If you’re tabling at a con as a Li’l Rookie, get ready to experience these 12 Stages of Feels exactly like this.
Heya folks. I don’t reblog often, but I’m rebloggin’ this.
That’s because I’ve had this day, multiple times. This was me. And if you’re planning on taking a shot at the whole cartoonist thing, this will inevitably, horribly, unavoidably be you.
Cartooning careers are forged in the crucible of obscurity. This period, the one where no one cares and you go home discouraged, is when most aspiring creators quit. It’s just too much.
But if you can live through a few years of Saturdays spent being passed over for meme t-shirts and fanart prints, if you keep producing and keep going to shows and keep sharing work, you can reach escape velocity. You can find an audience that wants to support you.
Talk yourself out of giving up. Give your work a chance. Your fans just haven’t found you, yet. ( o_o)-b
Oh god yes. So much.
THANK YOU FOR THIS!
this was me, at just about every damn convention i ever sold stuff at. i get so much anxiety, and can’t ever put myself out there loud enough for people to take notice. i barely made money the first few times, i did okay a handful of cons, and then it died again. con drama won. as of now i haven’t sold anything at a convention in over 3 years, and haven’t been to one in 2. social anxiety and being painfully shy coupled with feelings of horrible inadequacy for most of my life are not good (life drama did not help, either).
perhaps i’ll go back to a convention someday. just gotta work myself up to it.
I sympathize with this, because I had retired from doing conventions for a long, long time for exactly this reason. But I would also like to speak up on behalf of the nameless “grumpycat” artist. Because moreso than being outsold by fanart at a convention, the thing that hurts me deepest in my soul is feeling like I’m pitted cruelly and competitively with the other artists (fanart, original, or otherwise) I want so badly to be friends with. Jealousy has eaten me up alive before, and really harmed my career, and I never want that to happen again. The industry seems hellbent on keeping me in a constant cage-match with other artists, and I have to bust out at every turn.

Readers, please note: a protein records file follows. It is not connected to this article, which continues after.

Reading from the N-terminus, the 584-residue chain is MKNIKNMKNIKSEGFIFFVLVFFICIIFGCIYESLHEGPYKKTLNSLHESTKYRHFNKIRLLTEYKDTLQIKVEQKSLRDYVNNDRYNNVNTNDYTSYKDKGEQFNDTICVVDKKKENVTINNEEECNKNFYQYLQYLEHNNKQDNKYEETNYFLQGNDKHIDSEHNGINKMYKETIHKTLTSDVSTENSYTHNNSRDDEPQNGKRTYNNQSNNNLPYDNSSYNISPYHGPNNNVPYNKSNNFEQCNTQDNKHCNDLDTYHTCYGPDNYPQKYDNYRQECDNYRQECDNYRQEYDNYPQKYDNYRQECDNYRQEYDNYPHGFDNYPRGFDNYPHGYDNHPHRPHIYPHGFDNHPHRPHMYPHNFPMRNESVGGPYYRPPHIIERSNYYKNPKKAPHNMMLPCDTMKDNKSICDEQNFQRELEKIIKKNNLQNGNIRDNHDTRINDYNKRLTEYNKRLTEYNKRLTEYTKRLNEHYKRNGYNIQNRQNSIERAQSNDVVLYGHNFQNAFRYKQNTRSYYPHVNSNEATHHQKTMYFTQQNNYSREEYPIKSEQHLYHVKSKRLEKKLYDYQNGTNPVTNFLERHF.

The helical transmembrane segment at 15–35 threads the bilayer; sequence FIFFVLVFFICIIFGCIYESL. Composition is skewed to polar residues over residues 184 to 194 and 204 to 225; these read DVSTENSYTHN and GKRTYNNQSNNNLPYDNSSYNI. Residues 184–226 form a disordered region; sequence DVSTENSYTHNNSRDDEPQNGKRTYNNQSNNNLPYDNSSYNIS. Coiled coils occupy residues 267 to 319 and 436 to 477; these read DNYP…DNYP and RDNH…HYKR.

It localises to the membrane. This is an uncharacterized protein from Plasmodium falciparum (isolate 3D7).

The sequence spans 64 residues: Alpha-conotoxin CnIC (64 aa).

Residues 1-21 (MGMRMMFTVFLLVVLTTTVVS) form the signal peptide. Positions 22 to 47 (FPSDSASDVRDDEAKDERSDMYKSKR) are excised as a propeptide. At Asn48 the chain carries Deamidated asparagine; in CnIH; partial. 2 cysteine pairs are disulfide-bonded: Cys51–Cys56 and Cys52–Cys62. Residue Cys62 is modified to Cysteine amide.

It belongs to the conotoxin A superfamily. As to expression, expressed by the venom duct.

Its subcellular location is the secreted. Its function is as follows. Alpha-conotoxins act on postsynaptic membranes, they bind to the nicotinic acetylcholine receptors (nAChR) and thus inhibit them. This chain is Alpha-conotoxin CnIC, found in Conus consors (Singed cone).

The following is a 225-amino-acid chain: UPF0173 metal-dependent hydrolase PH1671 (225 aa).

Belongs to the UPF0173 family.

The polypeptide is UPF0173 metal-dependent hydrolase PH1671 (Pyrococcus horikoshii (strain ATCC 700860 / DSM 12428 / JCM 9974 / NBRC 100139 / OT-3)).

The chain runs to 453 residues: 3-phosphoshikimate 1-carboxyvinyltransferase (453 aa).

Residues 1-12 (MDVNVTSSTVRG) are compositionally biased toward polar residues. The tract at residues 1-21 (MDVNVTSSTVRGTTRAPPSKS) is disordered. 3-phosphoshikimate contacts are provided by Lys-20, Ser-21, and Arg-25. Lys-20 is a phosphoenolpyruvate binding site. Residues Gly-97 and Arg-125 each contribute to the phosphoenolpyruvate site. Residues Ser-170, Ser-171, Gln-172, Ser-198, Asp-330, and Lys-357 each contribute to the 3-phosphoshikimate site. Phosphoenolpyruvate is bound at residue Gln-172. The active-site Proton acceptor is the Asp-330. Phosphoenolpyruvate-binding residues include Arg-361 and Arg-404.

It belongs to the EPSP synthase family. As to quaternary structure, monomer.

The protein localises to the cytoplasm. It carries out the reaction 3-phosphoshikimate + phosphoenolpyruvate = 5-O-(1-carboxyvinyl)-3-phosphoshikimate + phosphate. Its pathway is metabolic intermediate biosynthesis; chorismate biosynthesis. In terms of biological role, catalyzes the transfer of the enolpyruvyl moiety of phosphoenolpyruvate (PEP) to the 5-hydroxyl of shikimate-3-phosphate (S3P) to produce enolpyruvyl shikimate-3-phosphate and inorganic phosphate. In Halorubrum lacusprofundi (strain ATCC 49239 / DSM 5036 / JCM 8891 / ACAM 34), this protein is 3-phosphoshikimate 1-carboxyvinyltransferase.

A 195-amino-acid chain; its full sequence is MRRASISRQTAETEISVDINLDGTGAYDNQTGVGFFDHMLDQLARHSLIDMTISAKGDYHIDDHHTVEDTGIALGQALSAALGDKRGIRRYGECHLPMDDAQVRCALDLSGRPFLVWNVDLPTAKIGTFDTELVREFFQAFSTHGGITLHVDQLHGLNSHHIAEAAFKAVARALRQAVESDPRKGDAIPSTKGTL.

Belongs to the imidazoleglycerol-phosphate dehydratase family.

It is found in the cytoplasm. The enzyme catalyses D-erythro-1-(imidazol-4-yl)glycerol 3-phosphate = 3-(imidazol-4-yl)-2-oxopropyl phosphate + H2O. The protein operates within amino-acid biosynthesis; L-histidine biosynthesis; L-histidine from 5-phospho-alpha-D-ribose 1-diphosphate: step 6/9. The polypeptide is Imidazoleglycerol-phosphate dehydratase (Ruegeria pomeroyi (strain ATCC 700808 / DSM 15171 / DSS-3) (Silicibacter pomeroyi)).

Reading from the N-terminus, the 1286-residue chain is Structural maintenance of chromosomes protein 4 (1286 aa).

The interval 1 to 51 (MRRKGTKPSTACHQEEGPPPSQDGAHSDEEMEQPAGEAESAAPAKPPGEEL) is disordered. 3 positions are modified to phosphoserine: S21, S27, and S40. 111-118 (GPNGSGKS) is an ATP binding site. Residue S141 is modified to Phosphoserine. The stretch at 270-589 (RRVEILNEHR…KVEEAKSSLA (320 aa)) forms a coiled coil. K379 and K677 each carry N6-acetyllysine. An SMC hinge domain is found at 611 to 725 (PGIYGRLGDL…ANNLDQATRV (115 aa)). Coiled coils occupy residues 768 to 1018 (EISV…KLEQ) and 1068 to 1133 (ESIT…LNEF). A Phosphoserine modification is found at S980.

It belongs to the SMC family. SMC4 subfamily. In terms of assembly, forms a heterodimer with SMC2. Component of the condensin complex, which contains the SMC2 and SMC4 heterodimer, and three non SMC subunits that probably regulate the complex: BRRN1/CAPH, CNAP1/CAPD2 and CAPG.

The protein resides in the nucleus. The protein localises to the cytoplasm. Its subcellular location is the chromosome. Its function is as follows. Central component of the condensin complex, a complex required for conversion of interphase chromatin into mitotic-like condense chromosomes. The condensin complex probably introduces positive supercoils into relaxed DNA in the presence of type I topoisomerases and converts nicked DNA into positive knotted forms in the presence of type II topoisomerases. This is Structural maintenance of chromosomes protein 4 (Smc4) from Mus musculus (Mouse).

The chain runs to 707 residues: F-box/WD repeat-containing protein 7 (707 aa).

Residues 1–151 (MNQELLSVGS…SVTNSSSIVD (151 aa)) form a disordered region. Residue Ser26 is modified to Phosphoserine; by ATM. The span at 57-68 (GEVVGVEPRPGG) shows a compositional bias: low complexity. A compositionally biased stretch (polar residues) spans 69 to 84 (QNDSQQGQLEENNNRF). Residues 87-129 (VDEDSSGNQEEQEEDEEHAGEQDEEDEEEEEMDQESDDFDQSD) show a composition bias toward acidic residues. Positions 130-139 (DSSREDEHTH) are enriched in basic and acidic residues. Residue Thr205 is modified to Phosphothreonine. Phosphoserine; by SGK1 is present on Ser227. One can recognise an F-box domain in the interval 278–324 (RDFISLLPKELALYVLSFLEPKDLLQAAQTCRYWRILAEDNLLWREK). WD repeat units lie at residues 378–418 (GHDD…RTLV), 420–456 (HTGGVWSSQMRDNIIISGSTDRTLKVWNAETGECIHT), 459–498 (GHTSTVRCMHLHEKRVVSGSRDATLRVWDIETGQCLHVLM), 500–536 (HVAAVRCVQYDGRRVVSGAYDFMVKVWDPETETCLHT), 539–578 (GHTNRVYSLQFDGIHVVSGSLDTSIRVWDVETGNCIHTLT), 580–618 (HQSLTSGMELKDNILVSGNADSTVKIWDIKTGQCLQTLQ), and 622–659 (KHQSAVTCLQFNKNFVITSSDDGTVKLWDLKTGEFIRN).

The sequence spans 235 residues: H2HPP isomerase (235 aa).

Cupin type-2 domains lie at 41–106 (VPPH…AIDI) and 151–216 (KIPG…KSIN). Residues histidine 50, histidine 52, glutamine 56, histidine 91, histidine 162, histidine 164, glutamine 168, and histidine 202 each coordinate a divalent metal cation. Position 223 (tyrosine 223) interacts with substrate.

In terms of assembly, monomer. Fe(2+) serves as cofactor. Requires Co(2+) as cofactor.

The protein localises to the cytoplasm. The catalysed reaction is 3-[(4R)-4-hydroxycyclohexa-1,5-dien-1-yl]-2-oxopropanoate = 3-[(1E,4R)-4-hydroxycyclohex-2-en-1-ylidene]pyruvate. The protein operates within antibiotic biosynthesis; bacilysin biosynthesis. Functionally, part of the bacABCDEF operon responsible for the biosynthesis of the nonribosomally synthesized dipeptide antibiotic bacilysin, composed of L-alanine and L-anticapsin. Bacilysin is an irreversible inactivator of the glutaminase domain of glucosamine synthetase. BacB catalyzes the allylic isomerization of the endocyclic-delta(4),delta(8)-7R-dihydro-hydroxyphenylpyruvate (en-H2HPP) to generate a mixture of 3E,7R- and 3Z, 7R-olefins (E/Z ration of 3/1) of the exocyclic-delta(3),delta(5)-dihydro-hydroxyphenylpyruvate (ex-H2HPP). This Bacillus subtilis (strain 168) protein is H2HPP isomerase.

So here we go:
Dear grumpycat artist, your work is not just “topical bullshit.” You have a place at conventions and nerd-culture gatherings, and you are no less worthy than the folks with original content. Creativity expresses itself in many different ways, and there is no “right” way to make a living as an artist. It’s true, you are fortunate to have the talent, business savvy and affection for popular properties that allows you to sell well at conventions. Hold onto that! It’s important! It doesn’t make you any greater or lesser than another artist, but… if you can, please share the wealth. With that extra money you make at cons, go buy another artist’s original comic. Go commission another artist to draw something you love. Approach someone who’s art you admire, and tell them you admire it! …. And if someone approaches you and asks if you have any advice for selling your wares and making money at conventions, please share your knowledge. You might even make a friend.
The reason for my survival as an artist is due to the kindness of other artists. I can’t spend my days eating jealousy, or I’ll die. I want to live my life by the rule that “Successful people help others become successful”, and I think I’m doing okay at that. Or at least better than I was.
No fear, no envy. Ride together, die together. *brofist to my artists peeps*
All of this is truth, for better or worse.
But you can’t call yourself an artist if you aren’t at least a little but if a masochist. We put ourselves through so much BS that most people don’t experience. ON PURPOSE EVEN! It can be rough but the important thing is to stick with it. If it is what you truly love, it will eventually come around.
I have never broken even at a convention outside of the state I live in. But I consider the new customers, and the word of mouth all cost of doing business. And business grows slowly but steadily. And the new friends and colleagues you meet are always worth the effort.
To the people who think they are locked in competition with the other artists: there is one way of getting around that feeling… TALK TO THEM. Be the first to be friendly and visit other tables and say hi and bring your work to trade or at least a card. You never know who you will meet or who will want to collaborate or what have you. And if they are snooty or closed off, whatever, that’s on them not you… Move on to the next table. Don’t dwell on them when you’ll meet at least 5 more people who will be friendly and accepting and with the same struggles and insecurities as you. When I do this it totally helps stave off the feelings of rejection and insecurity… I usually feel energized after a con if I can manage to meet and trade with a bunch of new friends even if I didn’t sell as much as I hoped I would.
Feeling low is natural but don’t let it get you down.